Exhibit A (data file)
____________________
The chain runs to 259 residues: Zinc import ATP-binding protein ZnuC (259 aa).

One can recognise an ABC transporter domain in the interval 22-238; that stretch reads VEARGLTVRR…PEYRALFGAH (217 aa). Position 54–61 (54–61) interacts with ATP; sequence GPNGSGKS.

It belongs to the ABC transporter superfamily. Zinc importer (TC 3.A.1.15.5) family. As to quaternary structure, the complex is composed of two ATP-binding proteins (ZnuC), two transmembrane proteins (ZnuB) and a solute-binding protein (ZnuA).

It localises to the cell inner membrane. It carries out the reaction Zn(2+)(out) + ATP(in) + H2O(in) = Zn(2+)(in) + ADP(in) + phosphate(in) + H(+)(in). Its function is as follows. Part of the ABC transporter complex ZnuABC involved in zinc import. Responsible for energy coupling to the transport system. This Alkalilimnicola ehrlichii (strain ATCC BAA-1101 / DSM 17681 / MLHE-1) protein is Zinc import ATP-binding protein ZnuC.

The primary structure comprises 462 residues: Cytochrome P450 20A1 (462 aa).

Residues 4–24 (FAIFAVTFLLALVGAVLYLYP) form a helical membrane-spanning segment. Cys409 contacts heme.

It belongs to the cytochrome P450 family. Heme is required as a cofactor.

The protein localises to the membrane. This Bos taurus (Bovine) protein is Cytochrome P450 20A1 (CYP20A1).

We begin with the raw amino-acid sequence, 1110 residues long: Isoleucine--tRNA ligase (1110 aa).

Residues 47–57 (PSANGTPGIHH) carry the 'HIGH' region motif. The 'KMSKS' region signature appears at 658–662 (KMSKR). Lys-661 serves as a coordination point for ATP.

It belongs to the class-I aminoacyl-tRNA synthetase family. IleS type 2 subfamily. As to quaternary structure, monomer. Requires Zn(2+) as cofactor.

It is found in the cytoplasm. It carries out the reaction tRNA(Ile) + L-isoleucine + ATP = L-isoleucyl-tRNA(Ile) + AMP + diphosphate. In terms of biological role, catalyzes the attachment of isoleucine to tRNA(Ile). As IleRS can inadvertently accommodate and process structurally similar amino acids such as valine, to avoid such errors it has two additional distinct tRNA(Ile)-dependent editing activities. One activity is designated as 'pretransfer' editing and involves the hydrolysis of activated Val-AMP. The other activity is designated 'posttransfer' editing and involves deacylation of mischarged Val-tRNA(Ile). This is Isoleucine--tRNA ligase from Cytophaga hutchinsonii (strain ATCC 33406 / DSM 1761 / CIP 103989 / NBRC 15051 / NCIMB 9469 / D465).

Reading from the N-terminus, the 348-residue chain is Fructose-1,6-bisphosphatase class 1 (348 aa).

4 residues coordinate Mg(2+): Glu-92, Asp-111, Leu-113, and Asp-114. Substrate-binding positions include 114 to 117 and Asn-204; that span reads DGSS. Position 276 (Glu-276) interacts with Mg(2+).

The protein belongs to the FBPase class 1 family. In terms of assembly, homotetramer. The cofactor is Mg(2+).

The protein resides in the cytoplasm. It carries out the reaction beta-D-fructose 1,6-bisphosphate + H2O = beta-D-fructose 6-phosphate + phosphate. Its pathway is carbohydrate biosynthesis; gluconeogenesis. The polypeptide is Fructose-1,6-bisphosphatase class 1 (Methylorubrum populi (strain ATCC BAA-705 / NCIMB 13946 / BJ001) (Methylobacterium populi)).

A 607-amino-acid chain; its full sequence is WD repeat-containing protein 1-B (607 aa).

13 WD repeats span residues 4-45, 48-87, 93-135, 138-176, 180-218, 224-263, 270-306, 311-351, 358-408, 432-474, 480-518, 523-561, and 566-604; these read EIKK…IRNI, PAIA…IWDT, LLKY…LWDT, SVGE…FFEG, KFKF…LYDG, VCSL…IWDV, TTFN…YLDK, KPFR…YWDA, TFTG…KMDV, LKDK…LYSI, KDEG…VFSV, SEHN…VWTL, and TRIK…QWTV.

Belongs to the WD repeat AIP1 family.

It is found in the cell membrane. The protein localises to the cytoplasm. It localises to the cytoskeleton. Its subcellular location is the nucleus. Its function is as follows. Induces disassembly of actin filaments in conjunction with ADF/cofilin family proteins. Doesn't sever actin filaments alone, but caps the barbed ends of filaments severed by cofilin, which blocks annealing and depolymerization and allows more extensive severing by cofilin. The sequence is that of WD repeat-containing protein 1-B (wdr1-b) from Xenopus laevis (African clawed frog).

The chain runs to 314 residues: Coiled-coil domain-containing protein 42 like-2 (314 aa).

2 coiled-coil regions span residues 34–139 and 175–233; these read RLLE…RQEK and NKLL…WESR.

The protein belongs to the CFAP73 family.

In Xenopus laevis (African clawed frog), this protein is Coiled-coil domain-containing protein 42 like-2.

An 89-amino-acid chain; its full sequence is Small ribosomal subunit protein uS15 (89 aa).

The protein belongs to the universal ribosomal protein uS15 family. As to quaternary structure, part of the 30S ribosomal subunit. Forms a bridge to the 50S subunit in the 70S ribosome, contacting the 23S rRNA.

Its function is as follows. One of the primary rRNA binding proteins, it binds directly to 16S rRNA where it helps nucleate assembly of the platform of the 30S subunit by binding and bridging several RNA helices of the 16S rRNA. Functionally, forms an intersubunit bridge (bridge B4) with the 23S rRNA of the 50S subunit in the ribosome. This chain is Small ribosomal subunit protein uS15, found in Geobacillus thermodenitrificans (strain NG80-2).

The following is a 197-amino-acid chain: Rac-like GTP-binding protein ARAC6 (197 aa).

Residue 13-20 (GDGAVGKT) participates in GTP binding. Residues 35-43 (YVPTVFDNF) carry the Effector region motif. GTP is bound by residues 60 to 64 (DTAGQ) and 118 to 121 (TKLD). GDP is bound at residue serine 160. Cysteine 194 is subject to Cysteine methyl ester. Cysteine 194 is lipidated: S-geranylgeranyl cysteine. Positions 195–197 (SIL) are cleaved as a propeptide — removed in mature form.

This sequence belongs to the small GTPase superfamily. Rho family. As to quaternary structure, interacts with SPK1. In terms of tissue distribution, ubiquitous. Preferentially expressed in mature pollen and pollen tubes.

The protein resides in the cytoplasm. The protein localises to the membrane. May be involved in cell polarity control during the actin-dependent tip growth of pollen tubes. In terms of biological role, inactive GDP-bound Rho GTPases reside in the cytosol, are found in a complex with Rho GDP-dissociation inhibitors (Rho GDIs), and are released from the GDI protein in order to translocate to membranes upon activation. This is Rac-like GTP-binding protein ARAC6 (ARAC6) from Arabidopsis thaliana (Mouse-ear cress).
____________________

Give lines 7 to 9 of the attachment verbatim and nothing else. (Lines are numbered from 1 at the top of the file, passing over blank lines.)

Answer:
It belongs to the cytochrome P450 family. Heme is required as a cofactor.

The protein localises to the membrane. This Bos taurus (Bovine) protein is Cytochrome P450 20A1 (CYP20A1).

We begin with the raw amino-acid sequence, 1110 residues long: Isoleucine--tRNA ligase (1110 aa).